To confirm proline accumulation in the cells, we measured the intracellular proline content by an amino acid analyzer (Figure 2). The amounts of intracellular proline in strains WT, PRO1-I150T/MPR1-F65L, and PRO1-I150T/MPR1-F65L/Δput1 were 0.16%, 6.54%, and 17.6%, respectively, indicating that both PRO1-I150T/MPR1-F65L and PRO1-I150T/MPR1-F65L/Δput1 accumulated proline. As expected, the PRO1-I150T/MPR1-F65L/put1 strain accumulated much more proline than did the PRO1-I150T/MPR1-F65L strain due to the lack of conversion of proline into glutamate or arginine.
Figure 2

Intracellular proline contents of baker's yeast strains. Cells of WT, Pro1-I150T/MPR1-F65L, and Pro1-I150T/MPR1-F65L/Δput1 were precultured at 30°C for 48 h in cane molasses medium, washed twice, and then intracellular proline was extracted by the method described in Methods section. The proline content is expressed as a percentage of the dry cell weight. The data shown are from one experiment. Similar results were seen in replicates of this experiment.

Baking-associated stress tolerance of baker's yeast strains

Next, we tested growth phenotypes of baker's yeast strains before and after baking-associated stress treatments. As shown in Figure 3, the PRO1-I150T/MPR1-F65L strain was more resistant to the oxidative stress of hydrogen peroxide than were the other strains. When yeast cells were exposed to air-drying and freeze-thaw stresses, both PRO1-I150T/MPR1-F65L and PRO1-I150T/MPR1-F65L/Δput1 showed a greater tolerance than that of WT, indicating that intracellular proline accumulation conferred tolerance to these stresses on baker's yeast. Interestingly, PRO1-I150T/MPR1-F65L exhibited higher tolerance than that of PRO1-I150T/MPR1-F65L/Δput1 under both stress conditions (Figure 3). This result suggests that Put1 is involved in baking-associated stress tolerance in baker's yeast strains.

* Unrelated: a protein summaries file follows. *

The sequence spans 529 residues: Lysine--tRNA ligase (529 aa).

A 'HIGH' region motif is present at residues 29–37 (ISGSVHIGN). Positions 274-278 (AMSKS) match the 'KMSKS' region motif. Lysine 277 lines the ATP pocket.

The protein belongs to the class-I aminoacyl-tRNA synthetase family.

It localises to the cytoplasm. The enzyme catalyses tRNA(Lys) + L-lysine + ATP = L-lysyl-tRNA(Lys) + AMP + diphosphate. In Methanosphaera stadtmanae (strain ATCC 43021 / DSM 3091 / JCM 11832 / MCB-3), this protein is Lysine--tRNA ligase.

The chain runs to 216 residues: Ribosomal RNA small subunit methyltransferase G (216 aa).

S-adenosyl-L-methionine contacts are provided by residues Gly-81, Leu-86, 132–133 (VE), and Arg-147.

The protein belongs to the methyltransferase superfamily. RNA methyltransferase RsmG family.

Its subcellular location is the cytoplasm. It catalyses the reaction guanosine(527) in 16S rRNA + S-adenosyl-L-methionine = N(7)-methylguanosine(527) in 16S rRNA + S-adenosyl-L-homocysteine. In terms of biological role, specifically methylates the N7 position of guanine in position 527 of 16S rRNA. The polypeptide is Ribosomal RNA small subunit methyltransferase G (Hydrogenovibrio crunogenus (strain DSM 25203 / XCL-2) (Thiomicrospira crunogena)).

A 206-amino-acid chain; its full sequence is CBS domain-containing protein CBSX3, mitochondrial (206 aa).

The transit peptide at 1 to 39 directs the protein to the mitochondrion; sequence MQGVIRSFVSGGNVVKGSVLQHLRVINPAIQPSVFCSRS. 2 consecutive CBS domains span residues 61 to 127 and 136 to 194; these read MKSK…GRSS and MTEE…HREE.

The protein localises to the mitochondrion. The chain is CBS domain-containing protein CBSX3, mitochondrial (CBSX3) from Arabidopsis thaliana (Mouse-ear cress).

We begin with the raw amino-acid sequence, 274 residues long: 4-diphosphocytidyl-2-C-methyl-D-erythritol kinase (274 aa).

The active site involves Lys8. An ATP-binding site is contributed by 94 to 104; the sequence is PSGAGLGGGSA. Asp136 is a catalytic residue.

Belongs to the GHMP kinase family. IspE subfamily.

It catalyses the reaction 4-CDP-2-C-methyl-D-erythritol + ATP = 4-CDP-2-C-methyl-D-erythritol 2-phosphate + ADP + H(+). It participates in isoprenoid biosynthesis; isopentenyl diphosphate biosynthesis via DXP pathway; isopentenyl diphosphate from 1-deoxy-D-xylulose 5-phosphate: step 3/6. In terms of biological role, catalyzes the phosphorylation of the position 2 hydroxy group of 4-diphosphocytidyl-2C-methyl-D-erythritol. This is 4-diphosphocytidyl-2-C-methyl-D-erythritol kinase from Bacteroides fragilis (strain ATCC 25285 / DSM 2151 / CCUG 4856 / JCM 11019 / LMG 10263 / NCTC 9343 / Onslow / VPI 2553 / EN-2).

Figure 3

Growth phenotypes of baker's yeast strains under baking-associated stress conditions. Yeast cells after cultivation in cane molasses medium were harvested, washed twice, then serially diluted and spotted onto YPD medium and SD containing 1 mM hydrogen peroxide (H2O2) medium. After air-drying stress and freeze-thaw stress, yeast cells were spotted onto YPD plate. Approximately 1.5 × 107 cells of each strain and 10-1 to 10-4 serial dilutions (from left to right, as indicated by triangles) were spotted onto each plate except for SD + 1 mM H2O2 plate (4-1 to 4-4 serial dilutions). The plates were incubated at 30°C for 1 or 2 days.

Intracellular ROS levels of baker's yeast strains after air-drying stress